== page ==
Accepting, Declining and saying Thank YouPosted April 10th, 2008 by Mary Martin
Accepting, Declining and saying Thank you
For some, graduate school is nearing the final stretch and job offers are beginning to fill your inbox – or shortly will. Now you are confronted with what seems like an enormous decision which can drive you nuts as you look at it from every angle. You will consider location, salary, and title, which are very reasonable thoughts, but not a complete list. Consider an additional element – will the organization and your supervisor provide an environment in which you can grow, develop and become the professional you desire to be?
As we all know, there are organizations that seem to surround themselves with turmoil, turf issues, and an overabundance of egos. These types of organizations can simply zap your energy and direct your efforts toward maintaining, rather than growing. With the tools you typically use to accomplish this measurement, do your best to determine how significantly your future supervisor will support your growth and development as a professional. This is a condition we often neglect totally, or place on the very furthest back burner, when in fact it may be the most significant consideration you should entertain. The encouragement, knowledge and passion you receive from your supervisor can very well determine the pace of your development, the quality of contribution you might make to your profession and your personal satisfaction with your career. Much like a professional athlete, your first contract ought to be focused toward a quality environment rather than a materialistic concern. A first contract in a nurturing and encouraging environment will point you toward the great career you hope to have.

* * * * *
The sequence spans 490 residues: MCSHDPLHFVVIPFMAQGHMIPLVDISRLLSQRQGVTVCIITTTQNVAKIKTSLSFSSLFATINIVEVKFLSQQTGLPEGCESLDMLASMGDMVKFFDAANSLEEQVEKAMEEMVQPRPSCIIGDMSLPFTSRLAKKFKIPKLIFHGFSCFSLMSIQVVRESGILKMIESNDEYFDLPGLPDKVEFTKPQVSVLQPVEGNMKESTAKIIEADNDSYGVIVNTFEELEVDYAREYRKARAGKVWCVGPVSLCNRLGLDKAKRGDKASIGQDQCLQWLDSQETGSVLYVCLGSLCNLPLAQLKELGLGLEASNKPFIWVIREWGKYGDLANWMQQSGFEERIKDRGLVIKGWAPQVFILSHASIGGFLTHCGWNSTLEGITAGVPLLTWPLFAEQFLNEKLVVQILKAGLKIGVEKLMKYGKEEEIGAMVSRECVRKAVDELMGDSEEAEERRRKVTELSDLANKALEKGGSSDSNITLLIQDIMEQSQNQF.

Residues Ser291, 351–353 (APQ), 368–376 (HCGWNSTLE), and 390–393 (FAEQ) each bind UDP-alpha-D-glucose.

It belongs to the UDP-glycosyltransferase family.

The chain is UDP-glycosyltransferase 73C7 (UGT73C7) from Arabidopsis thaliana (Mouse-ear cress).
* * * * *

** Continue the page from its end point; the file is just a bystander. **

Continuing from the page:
How do you do this? When you interview on campus, listen carefully to current staff and try to pick up on their levels of satisfaction. Investigate the organization and determine if they are average in the field, or if they strive to cut new cloth and make a difference. Does the organization feel as though students come first, or are they systems orientated? But most important, listen carefully to your heart and not your ego. Somewhere along the line your Mom most likely told you to trust yourself, and here is a real test.
Once you make your decision, move forward with all the passion, energy and gusto possible. The ride from this point on can be incredible if you are honest with yourself.
No matter what decision you make, be sure and say thank you.